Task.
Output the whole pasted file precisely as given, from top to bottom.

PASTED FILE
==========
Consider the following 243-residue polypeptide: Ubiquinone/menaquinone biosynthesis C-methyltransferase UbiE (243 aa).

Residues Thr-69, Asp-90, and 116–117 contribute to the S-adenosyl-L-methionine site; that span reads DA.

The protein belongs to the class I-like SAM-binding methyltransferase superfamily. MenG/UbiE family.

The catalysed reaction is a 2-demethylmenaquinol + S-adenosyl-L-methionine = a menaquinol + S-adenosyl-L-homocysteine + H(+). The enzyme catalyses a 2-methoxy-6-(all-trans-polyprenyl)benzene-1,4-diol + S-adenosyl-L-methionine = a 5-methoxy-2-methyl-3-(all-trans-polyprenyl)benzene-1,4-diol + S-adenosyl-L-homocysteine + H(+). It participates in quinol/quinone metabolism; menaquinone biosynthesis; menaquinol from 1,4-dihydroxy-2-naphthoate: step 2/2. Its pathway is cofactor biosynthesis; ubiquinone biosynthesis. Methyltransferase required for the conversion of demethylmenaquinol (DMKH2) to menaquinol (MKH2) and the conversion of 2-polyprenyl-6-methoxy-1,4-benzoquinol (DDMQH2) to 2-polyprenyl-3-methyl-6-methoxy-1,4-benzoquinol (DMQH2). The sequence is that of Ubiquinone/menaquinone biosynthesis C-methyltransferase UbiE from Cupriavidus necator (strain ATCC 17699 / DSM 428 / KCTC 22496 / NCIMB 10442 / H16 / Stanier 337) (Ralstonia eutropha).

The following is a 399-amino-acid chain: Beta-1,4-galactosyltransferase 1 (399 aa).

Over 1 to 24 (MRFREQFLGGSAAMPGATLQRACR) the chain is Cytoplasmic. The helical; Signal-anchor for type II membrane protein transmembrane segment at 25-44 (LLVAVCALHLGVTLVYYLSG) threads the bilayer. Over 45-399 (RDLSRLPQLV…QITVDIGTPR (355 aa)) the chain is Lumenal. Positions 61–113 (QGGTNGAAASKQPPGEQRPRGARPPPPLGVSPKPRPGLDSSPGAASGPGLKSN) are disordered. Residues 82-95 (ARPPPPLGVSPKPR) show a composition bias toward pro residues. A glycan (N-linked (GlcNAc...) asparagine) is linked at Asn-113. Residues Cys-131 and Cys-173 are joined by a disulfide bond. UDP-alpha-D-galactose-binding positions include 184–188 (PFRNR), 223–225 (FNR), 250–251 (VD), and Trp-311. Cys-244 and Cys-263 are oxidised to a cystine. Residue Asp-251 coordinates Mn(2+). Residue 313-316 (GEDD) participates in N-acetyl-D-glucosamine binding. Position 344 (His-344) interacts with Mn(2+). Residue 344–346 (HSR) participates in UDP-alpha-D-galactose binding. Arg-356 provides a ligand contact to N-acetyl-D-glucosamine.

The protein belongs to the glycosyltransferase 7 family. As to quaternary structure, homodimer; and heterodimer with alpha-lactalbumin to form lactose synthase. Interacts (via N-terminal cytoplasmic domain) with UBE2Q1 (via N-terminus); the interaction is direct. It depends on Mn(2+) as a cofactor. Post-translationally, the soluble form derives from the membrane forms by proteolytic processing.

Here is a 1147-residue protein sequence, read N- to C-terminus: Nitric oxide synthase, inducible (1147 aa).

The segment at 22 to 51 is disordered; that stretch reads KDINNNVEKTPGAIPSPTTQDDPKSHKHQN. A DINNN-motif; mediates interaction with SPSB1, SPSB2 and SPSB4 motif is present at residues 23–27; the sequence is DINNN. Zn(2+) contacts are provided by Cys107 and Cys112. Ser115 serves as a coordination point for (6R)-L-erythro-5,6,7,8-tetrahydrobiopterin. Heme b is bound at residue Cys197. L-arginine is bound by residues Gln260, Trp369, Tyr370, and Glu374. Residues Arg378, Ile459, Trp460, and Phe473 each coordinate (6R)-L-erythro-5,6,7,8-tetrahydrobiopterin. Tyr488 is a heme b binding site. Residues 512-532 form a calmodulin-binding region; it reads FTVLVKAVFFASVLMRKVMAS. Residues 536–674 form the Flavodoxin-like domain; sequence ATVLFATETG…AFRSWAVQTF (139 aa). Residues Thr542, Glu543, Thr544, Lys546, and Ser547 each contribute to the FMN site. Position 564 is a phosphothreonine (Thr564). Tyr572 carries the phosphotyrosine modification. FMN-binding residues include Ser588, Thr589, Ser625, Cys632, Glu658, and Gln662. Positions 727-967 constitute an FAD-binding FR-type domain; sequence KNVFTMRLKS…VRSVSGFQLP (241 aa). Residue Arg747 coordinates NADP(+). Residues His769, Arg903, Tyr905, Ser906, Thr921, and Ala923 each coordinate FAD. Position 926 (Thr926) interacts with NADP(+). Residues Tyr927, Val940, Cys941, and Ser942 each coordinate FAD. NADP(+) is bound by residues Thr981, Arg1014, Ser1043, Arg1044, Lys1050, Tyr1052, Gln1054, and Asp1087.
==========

Consider the following 243-residue polypeptide: Ubiquinone/menaquinone biosynthesis C-methyltransferase UbiE (243 aa).

Residues Thr-69, Asp-90, and 116–117 contribute to the S-adenosyl-L-methionine site; that span reads DA.

The protein belongs to the class I-like SAM-binding methyltransferase superfamily. MenG/UbiE family.

The catalysed reaction is a 2-demethylmenaquinol + S-adenosyl-L-methionine = a menaquinol + S-adenosyl-L-homocysteine + H(+). The enzyme catalyses a 2-methoxy-6-(all-trans-polyprenyl)benzene-1,4-diol + S-adenosyl-L-methionine = a 5-methoxy-2-methyl-3-(all-trans-polyprenyl)benzene-1,4-diol + S-adenosyl-L-homocysteine + H(+). It participates in quinol/quinone metabolism; menaquinone biosynthesis; menaquinol from 1,4-dihydroxy-2-naphthoate: step 2/2. Its pathway is cofactor biosynthesis; ubiquinone biosynthesis. Methyltransferase required for the conversion of demethylmenaquinol (DMKH2) to menaquinol (MKH2) and the conversion of 2-polyprenyl-6-methoxy-1,4-benzoquinol (DDMQH2) to 2-polyprenyl-3-methyl-6-methoxy-1,4-benzoquinol (DMQH2). The sequence is that of Ubiquinone/menaquinone biosynthesis C-methyltransferase UbiE from Cupriavidus necator (strain ATCC 17699 / DSM 428 / KCTC 22496 / NCIMB 10442 / H16 / Stanier 337) (Ralstonia eutropha).

The following is a 399-amino-acid chain: Beta-1,4-galactosyltransferase 1 (399 aa).

Over 1 to 24 (MRFREQFLGGSAAMPGATLQRACR) the chain is Cytoplasmic. The helical; Signal-anchor for type II membrane protein transmembrane segment at 25-44 (LLVAVCALHLGVTLVYYLSG) threads the bilayer. Over 45-399 (RDLSRLPQLV…QITVDIGTPR (355 aa)) the chain is Lumenal. Positions 61–113 (QGGTNGAAASKQPPGEQRPRGARPPPPLGVSPKPRPGLDSSPGAASGPGLKSN) are disordered. Residues 82-95 (ARPPPPLGVSPKPR) show a composition bias toward pro residues. A glycan (N-linked (GlcNAc...) asparagine) is linked at Asn-113. Residues Cys-131 and Cys-173 are joined by a disulfide bond. UDP-alpha-D-galactose-binding positions include 184–188 (PFRNR), 223–225 (FNR), 250–251 (VD), and Trp-311. Cys-244 and Cys-263 are oxidised to a cystine. Residue Asp-251 coordinates Mn(2+). Residue 313-316 (GEDD) participates in N-acetyl-D-glucosamine binding. Position 344 (His-344) interacts with Mn(2+). Residue 344–346 (HSR) participates in UDP-alpha-D-galactose binding. Arg-356 provides a ligand contact to N-acetyl-D-glucosamine.

The protein belongs to the glycosyltransferase 7 family. As to quaternary structure, homodimer; and heterodimer with alpha-lactalbumin to form lactose synthase. Interacts (via N-terminal cytoplasmic domain) with UBE2Q1 (via N-terminus); the interaction is direct. It depends on Mn(2+) as a cofactor. Post-translationally, the soluble form derives from the membrane forms by proteolytic processing.

Here is a 1147-residue protein sequence, read N- to C-terminus: Nitric oxide synthase, inducible (1147 aa).

The segment at 22 to 51 is disordered; that stretch reads KDINNNVEKTPGAIPSPTTQDDPKSHKHQN. A DINNN-motif; mediates interaction with SPSB1, SPSB2 and SPSB4 motif is present at residues 23–27; the sequence is DINNN. Zn(2+) contacts are provided by Cys107 and Cys112. Ser115 serves as a coordination point for (6R)-L-erythro-5,6,7,8-tetrahydrobiopterin. Heme b is bound at residue Cys197. L-arginine is bound by residues Gln260, Trp369, Tyr370, and Glu374. Residues Arg378, Ile459, Trp460, and Phe473 each coordinate (6R)-L-erythro-5,6,7,8-tetrahydrobiopterin. Tyr488 is a heme b binding site. Residues 512-532 form a calmodulin-binding region; it reads FTVLVKAVFFASVLMRKVMAS. Residues 536–674 form the Flavodoxin-like domain; sequence ATVLFATETG…AFRSWAVQTF (139 aa). Residues Thr542, Glu543, Thr544, Lys546, and Ser547 each contribute to the FMN site. Position 564 is a phosphothreonine (Thr564). Tyr572 carries the phosphotyrosine modification. FMN-binding residues include Ser588, Thr589, Ser625, Cys632, Glu658, and Gln662. Positions 727-967 constitute an FAD-binding FR-type domain; sequence KNVFTMRLKS…VRSVSGFQLP (241 aa). Residue Arg747 coordinates NADP(+). Residues His769, Arg903, Tyr905, Ser906, Thr921, and Ala923 each coordinate FAD. Position 926 (Thr926) interacts with NADP(+). Residues Tyr927, Val940, Cys941, and Ser942 each coordinate FAD. NADP(+) is bound by residues Thr981, Arg1014, Ser1043, Arg1044, Lys1050, Tyr1052, Gln1054, and Asp1087.